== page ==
As you guys probably know, a group of astronomers, led by Tabetha Bojayian have published a paper some days ago titled “Planet Hunters X. KIC 8462852 – Where’s the flux?”, better known as the alien mega-structure which is obviously a Dyson Sphere, welcome to our alien overlords. This immediately prompted all news editors to dash for their stock photos of aliens and designers were immediately sent to draw images of this Dyson Sphere, whatever that is, it has to be done fast, the machine needs to be fed.
As a matter of fact, this astronomic phenomenon is naught but one in a long line of fantastic discoveries which in no way ascribe intelligent life forms to them. What the scientists actually wrote was that the warmly named Why he flux (or WTF) star, or Tabby’s star, after Bojayian, has shown irregularly shaped, a periodic dips in flux during the past years. Their conclusion, written in that same paperis that their best idea is that this is because there was likely a cosmic collision somewhere around the star, thus sending the telescope strange data.
The WTF Star?
This didn’t prevent all astronomers, from hairdressers to journalists to real ones to weigh in on this debate. Jason Wright, Boyajian’s colleague who is the author of a paper which looks at the ways such exact mega-structures could exist, published two years ago argues how this looks like “something you would expect an alien civilization to build”. He is currently a part of a team which is attempting to incorporate a search for mega-structures in SETI’s search for alien lifeforms. He disagreed with Boyajian’sfindings, saying how they were “nice, but contrived”. And alien mega-structures are, obviously, not.
Fortunately for Wright and Bojayian, who have teamed up, the good people at SETI Institute are on the job, and their Seth Shostak has thrown his hat in the ring in his blog post on their website, announcing the start of their search. With a great deal of reservation, Shostak deems KIC 8462852 as suggestive of cosmic company.
Now, if we look at how many times we have cried wolf at phenomenon which was later seen as commonplace, one cries for science to clear things up! According to Ethan Siegel, a NASA columnist, in his article in Forbes, there are pretty much five astrophysical explanations of this event.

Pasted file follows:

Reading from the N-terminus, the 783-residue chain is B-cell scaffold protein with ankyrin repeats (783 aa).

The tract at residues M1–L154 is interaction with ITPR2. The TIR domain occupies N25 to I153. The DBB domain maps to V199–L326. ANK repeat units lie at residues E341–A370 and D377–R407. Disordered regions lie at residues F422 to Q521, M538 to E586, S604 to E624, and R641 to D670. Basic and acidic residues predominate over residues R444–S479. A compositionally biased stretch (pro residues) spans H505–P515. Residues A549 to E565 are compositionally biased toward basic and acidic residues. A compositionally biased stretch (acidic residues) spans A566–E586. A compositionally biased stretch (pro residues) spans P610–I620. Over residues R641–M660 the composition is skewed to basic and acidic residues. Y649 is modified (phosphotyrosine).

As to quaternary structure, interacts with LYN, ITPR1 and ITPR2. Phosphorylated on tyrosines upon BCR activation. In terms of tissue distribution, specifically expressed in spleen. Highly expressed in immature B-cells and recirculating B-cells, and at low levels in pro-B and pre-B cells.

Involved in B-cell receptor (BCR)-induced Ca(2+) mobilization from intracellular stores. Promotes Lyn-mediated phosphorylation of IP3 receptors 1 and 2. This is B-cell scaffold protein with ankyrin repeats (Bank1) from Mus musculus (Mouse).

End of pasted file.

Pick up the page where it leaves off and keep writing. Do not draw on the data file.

The first explanation might be connected with the age of the star. If the star is young, there could be a proto-planetary disk still revolving around it, full of dust and debris, thus blocking the light at intermittent levels. The secondis that there might be a series of giant planets with ring structures, such as our Saturn, thus effectively obfuscating the star from our point of view when passing near the star. The third plausible solution might be that the star has undergone a major mass-ejection event, and that there is a dense portion of that gas that creates these dips in an irregular fashion.
The last two explanations are the most likely for Siegel, who, according to the analysis of the received data concluded that we could be looking at an older and violent system, where planets collide, leaving large amounts of debris around their star. The other explanation, according to him, is that the observed phenomenon could be a result of large comet-like objects acting like swarms around the star, blocking light at intervals. These last two explanations correspond in many ways with the original conclusions of the team from Yale.
Aliens or not, the ground based Very Large Array Radio Telescope and Green Bank Telescope are to point their cross-hairs at WTF and try to get more data for analysis. All that is left is to do is wait for the media beast to jump on its’ next prey and wait for the results to come in.
Keep looking at the stars, friends, but don’t let anyone cly you while you’re at it.